The teacher view on GCSE exam pressure – and
expert strategies for helping Y11s to cope
The headlines over the past couple of years have been inescapable. If accounts are to be believed, students sitting their GCSEs now face an unparalleled level of pressure – and teachers are on the front-line to witness the fallout, whether that’s pupils burning out from the workload, grappling with anxiety, or disengaging from learning altogether.
This is without taking into consideration the added pressures caused by the COVID-19 pandemic (which has unfolded since this report was originally published, in February 2020). Since then, we've seen the cancellation of exams, and an unprecedented loss of learning time during the 4+ months of school closures.
A 2019 survey from mental health charity YoungMinds found that 77% of young people who had sought help for their mental health felt that ‘academic pressure’ had been a major contributing factor.
More recently, the OECD’s 2020 Pisa (programme for international student assessment) results revealed, damningly, that British 15-year-olds ranked 69th out of 72 countries in the world for life satisfaction – with 66% of young people saying they were ‘sometimes’ or ‘always’ worried, compared with an OECD average of 50%.
The question is: why?
While increased exam pressure – arguably worsened by the post-Gove GCSE framework – may bear some of the blame, there are numerous other factors to consider, including the growing technological complexities of teenage life. A 2019 study by King’s College London found that as many as 1 in 4 young people have ‘problematic smartphone use’, linked with anxiety, feelings of stress and poor sleep, as well as poorer educational attainment.
All this data paints a very gloomy picture. But is teen emotional wellbeing genuinely getting worse? Are incidences of poor mental health actually increasing? Or could it be that teachers, children, parents, and society as a whole, are becoming more aware of mental health issues, and therefore more vocal in speaking up about them?
In this report, we’ll dig into teachers’ viewpoints to get a nationwide perspective on the scale of the problem. We’ll also bring you actionable advice from educational psychology experts on how to help Y11s cope with exam pressure, manage healthy stress, and stay buoyant in the face of daily challenges inside and outside of school.
East of England
State school (including academy sponsored, academy converter & LA)
20s & 30s
40s & 50+
Our survey, conducted in February 2020, saw over 4,000 secondary-level teachers respond, from all corners of the UK and different types of schools. With a range of different ages and levels of seniority represented, the survey offers a snapshot of teachers' perspectives.
Reflecting on how this year’s Y11s are getting on compared to their predecessors, teachers broadly felt that the picture was roughly the same – though, significantly, almost a quarter said that their students were coping ‘worse’ or ‘much worse’ than previous years.
Interestingly, these results were consistent across the full spectrum of survey demographics, spanning state-funded and private schools. proportion of students receiving free school meals, and UK regions. In a time of extreme political division in the UK, on this question, it seems, we’re all in the same boat!
Drilling down into the specific issues affecting GCSE-age pupils, we asked teachers to identify the problems that they felt had markedly worsened in the past two years. Notably, anxiety emerged as the biggest concern, highlighted by nearly two-thirds of respondents.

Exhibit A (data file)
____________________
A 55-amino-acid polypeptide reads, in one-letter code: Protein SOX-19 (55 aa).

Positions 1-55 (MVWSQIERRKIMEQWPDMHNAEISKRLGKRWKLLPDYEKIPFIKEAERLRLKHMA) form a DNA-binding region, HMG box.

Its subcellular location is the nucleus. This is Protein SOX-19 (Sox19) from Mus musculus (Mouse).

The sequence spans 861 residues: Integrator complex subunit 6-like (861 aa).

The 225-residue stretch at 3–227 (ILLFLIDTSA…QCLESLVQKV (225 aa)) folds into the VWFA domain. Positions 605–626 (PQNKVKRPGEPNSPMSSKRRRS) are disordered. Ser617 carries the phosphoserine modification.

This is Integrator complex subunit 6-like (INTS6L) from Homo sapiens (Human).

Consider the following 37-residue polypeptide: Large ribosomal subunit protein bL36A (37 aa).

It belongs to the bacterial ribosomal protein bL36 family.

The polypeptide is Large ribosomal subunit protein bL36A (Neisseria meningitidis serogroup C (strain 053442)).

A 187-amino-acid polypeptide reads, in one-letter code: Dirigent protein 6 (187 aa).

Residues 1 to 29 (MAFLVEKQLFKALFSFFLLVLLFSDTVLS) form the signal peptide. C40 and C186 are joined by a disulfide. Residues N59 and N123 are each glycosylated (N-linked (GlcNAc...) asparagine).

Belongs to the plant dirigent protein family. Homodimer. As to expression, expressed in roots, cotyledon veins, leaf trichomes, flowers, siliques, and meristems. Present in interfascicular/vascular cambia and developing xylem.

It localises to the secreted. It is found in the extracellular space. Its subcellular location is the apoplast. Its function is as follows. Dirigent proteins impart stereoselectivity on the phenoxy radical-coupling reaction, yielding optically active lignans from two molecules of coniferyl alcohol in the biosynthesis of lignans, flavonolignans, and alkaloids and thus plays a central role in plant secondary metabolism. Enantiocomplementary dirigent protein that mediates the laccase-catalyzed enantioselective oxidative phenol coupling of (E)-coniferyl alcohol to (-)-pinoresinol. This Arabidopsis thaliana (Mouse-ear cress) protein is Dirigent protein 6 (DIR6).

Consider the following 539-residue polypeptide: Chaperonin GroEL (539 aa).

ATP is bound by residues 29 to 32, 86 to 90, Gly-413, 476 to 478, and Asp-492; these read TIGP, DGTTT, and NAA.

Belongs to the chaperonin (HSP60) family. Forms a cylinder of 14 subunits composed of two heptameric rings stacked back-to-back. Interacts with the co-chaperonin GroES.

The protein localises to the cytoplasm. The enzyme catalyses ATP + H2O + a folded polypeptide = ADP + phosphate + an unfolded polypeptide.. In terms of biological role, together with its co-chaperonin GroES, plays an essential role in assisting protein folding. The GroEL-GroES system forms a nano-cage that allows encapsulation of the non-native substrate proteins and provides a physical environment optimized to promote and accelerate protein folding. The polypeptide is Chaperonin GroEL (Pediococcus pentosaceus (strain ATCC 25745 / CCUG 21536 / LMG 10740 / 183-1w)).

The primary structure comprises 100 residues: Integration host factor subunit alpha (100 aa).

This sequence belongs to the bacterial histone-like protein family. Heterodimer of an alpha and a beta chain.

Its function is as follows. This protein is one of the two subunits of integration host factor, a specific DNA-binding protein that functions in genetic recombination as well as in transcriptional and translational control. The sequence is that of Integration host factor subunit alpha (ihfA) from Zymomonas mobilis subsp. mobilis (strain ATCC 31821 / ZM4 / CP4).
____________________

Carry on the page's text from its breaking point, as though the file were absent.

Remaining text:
On this question, however, there were some noticeable differences between state-funded and private schools, with private schools reporting consistently lower levels of depression, anxiety and lack of engagement with learning.
This (perhaps unsurprising) finding echoes DfE and Education Policy Institute data on attainment, showing that disadvantaged pupils are often as much as 2 years behind their better-off peers by the time they finish their GCSEs. It also poses a big question for government social mobility targets: can you close the attainment gap without addressing the underlying imbalances in mental health, resources, aspirations and access to opportunity?
The verdict was clear: teachers resoundingly point to too much passive screen time, technology and social media as the biggest harmful factors for their pupils, followed closely by ‘lack of parental engagement’ and excessive pressure from assessments.
However, looking a little deeper, the results did show some nuanced differences of opinion both at a micro level - between teachers of different subjects – and at a macro level, between different UK regions.
Perhaps reflecting the nature of the curriculum and the new zero-coursework exam frameworks, 60% of English teachers perceive excessive exam pressure to be a key issue, compared to just 46% of Maths teachers. Technologically-inclined Science teachers, meanwhile, don’t seem to mind ‘screen time’ as much as their colleagues – 59% compared to 68% of English teachers and 70% of Languages teachers.
Taking a broader view of the whole country, in the North East and East Midlands, low aspirations and a lack of role models emerged as some of the biggest concerns (for 60% and 56% of teachers, respectively) – compared to just 37% in London. Similarly, a lack of parental engagement was flagged by 67% and 66% of teachers in the North East and West, compared with 56% in the capital.
These toolkits offer 3 different perspectives on mental health and GCSE exam pressure, from educational psychology experts - including actionable tips and advice.
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At MyTutor, we work with over 450 schools, helping GCSE students to build exam confidence through tailored one-to-one tuition. Here are just a couple of their stories.